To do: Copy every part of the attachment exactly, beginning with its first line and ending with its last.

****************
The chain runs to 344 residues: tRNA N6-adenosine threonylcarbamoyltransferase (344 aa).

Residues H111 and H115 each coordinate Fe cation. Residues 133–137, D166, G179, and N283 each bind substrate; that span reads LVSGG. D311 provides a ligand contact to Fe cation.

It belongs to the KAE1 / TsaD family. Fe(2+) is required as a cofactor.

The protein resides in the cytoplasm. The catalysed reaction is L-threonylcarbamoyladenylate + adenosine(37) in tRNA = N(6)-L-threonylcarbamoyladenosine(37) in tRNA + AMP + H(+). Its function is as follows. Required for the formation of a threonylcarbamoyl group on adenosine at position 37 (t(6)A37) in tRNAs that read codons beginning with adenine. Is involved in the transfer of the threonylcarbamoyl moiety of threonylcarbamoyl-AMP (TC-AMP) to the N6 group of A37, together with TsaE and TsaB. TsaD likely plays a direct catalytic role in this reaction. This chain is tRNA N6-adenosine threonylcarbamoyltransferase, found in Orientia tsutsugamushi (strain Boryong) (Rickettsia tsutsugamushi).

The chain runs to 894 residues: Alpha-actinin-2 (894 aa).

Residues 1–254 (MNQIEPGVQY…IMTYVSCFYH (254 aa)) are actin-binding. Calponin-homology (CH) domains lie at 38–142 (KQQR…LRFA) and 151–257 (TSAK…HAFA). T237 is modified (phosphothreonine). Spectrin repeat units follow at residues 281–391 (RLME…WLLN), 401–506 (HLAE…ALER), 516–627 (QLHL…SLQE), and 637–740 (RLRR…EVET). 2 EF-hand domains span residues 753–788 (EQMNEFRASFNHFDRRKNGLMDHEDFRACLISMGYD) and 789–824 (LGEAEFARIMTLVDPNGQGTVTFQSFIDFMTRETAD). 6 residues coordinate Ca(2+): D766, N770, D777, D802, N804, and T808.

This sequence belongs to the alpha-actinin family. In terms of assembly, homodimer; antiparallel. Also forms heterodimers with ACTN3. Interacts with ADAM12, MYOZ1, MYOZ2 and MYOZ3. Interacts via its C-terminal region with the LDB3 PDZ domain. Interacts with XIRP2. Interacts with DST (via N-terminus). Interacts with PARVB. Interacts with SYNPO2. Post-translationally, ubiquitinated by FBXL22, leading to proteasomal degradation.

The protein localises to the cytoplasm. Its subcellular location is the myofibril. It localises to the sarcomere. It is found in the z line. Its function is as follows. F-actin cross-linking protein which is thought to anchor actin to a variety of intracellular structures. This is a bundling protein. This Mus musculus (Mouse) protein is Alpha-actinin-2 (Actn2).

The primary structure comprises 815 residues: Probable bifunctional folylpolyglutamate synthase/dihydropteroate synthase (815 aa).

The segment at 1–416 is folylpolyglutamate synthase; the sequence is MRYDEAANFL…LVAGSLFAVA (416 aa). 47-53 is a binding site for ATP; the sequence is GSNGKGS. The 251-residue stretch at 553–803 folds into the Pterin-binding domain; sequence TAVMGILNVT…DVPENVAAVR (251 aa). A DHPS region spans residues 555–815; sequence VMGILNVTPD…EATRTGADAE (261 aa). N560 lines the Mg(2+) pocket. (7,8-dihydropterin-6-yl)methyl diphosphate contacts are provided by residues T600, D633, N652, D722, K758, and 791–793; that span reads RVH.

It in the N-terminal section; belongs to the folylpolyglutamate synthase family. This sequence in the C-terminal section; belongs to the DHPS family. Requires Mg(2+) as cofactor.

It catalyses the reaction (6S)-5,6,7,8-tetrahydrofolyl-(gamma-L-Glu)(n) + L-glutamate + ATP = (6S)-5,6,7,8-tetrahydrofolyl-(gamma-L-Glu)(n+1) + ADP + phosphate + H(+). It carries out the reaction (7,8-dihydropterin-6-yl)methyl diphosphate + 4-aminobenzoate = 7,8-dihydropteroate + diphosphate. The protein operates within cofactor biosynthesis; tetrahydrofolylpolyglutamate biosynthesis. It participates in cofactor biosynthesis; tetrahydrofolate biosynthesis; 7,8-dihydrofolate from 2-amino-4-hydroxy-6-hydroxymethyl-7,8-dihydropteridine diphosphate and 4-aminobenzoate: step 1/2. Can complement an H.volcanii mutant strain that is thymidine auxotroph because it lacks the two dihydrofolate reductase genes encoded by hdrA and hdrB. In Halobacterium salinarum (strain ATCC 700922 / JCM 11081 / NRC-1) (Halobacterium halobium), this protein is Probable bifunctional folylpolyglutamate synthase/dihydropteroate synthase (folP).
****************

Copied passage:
The chain runs to 344 residues: tRNA N6-adenosine threonylcarbamoyltransferase (344 aa).

Residues H111 and H115 each coordinate Fe cation. Residues 133–137, D166, G179, and N283 each bind substrate; that span reads LVSGG. D311 provides a ligand contact to Fe cation.

It belongs to the KAE1 / TsaD family. Fe(2+) is required as a cofactor.

The protein resides in the cytoplasm. The catalysed reaction is L-threonylcarbamoyladenylate + adenosine(37) in tRNA = N(6)-L-threonylcarbamoyladenosine(37) in tRNA + AMP + H(+). Its function is as follows. Required for the formation of a threonylcarbamoyl group on adenosine at position 37 (t(6)A37) in tRNAs that read codons beginning with adenine. Is involved in the transfer of the threonylcarbamoyl moiety of threonylcarbamoyl-AMP (TC-AMP) to the N6 group of A37, together with TsaE and TsaB. TsaD likely plays a direct catalytic role in this reaction. This chain is tRNA N6-adenosine threonylcarbamoyltransferase, found in Orientia tsutsugamushi (strain Boryong) (Rickettsia tsutsugamushi).

The chain runs to 894 residues: Alpha-actinin-2 (894 aa).

Residues 1–254 (MNQIEPGVQY…IMTYVSCFYH (254 aa)) are actin-binding. Calponin-homology (CH) domains lie at 38–142 (KQQR…LRFA) and 151–257 (TSAK…HAFA). T237 is modified (phosphothreonine). Spectrin repeat units follow at residues 281–391 (RLME…WLLN), 401–506 (HLAE…ALER), 516–627 (QLHL…SLQE), and 637–740 (RLRR…EVET). 2 EF-hand domains span residues 753–788 (EQMNEFRASFNHFDRRKNGLMDHEDFRACLISMGYD) and 789–824 (LGEAEFARIMTLVDPNGQGTVTFQSFIDFMTRETAD). 6 residues coordinate Ca(2+): D766, N770, D777, D802, N804, and T808.

This sequence belongs to the alpha-actinin family. In terms of assembly, homodimer; antiparallel. Also forms heterodimers with ACTN3. Interacts with ADAM12, MYOZ1, MYOZ2 and MYOZ3. Interacts via its C-terminal region with the LDB3 PDZ domain. Interacts with XIRP2. Interacts with DST (via N-terminus). Interacts with PARVB. Interacts with SYNPO2. Post-translationally, ubiquitinated by FBXL22, leading to proteasomal degradation.

The protein localises to the cytoplasm. Its subcellular location is the myofibril. It localises to the sarcomere. It is found in the z line. Its function is as follows. F-actin cross-linking protein which is thought to anchor actin to a variety of intracellular structures. This is a bundling protein. This Mus musculus (Mouse) protein is Alpha-actinin-2 (Actn2).

The primary structure comprises 815 residues: Probable bifunctional folylpolyglutamate synthase/dihydropteroate synthase (815 aa).

The segment at 1–416 is folylpolyglutamate synthase; the sequence is MRYDEAANFL…LVAGSLFAVA (416 aa). 47-53 is a binding site for ATP; the sequence is GSNGKGS. The 251-residue stretch at 553–803 folds into the Pterin-binding domain; sequence TAVMGILNVT…DVPENVAAVR (251 aa). A DHPS region spans residues 555–815; sequence VMGILNVTPD…EATRTGADAE (261 aa). N560 lines the Mg(2+) pocket. (7,8-dihydropterin-6-yl)methyl diphosphate contacts are provided by residues T600, D633, N652, D722, K758, and 791–793; that span reads RVH.

It in the N-terminal section; belongs to the folylpolyglutamate synthase family. This sequence in the C-terminal section; belongs to the DHPS family. Requires Mg(2+) as cofactor.

It catalyses the reaction (6S)-5,6,7,8-tetrahydrofolyl-(gamma-L-Glu)(n) + L-glutamate + ATP = (6S)-5,6,7,8-tetrahydrofolyl-(gamma-L-Glu)(n+1) + ADP + phosphate + H(+). It carries out the reaction (7,8-dihydropterin-6-yl)methyl diphosphate + 4-aminobenzoate = 7,8-dihydropteroate + diphosphate. The protein operates within cofactor biosynthesis; tetrahydrofolylpolyglutamate biosynthesis. It participates in cofactor biosynthesis; tetrahydrofolate biosynthesis; 7,8-dihydrofolate from 2-amino-4-hydroxy-6-hydroxymethyl-7,8-dihydropteridine diphosphate and 4-aminobenzoate: step 1/2. Can complement an H.volcanii mutant strain that is thymidine auxotroph because it lacks the two dihydrofolate reductase genes encoded by hdrA and hdrB. In Halobacterium salinarum (strain ATCC 700922 / JCM 11081 / NRC-1) (Halobacterium halobium), this protein is Probable bifunctional folylpolyglutamate synthase/dihydropteroate synthase (folP).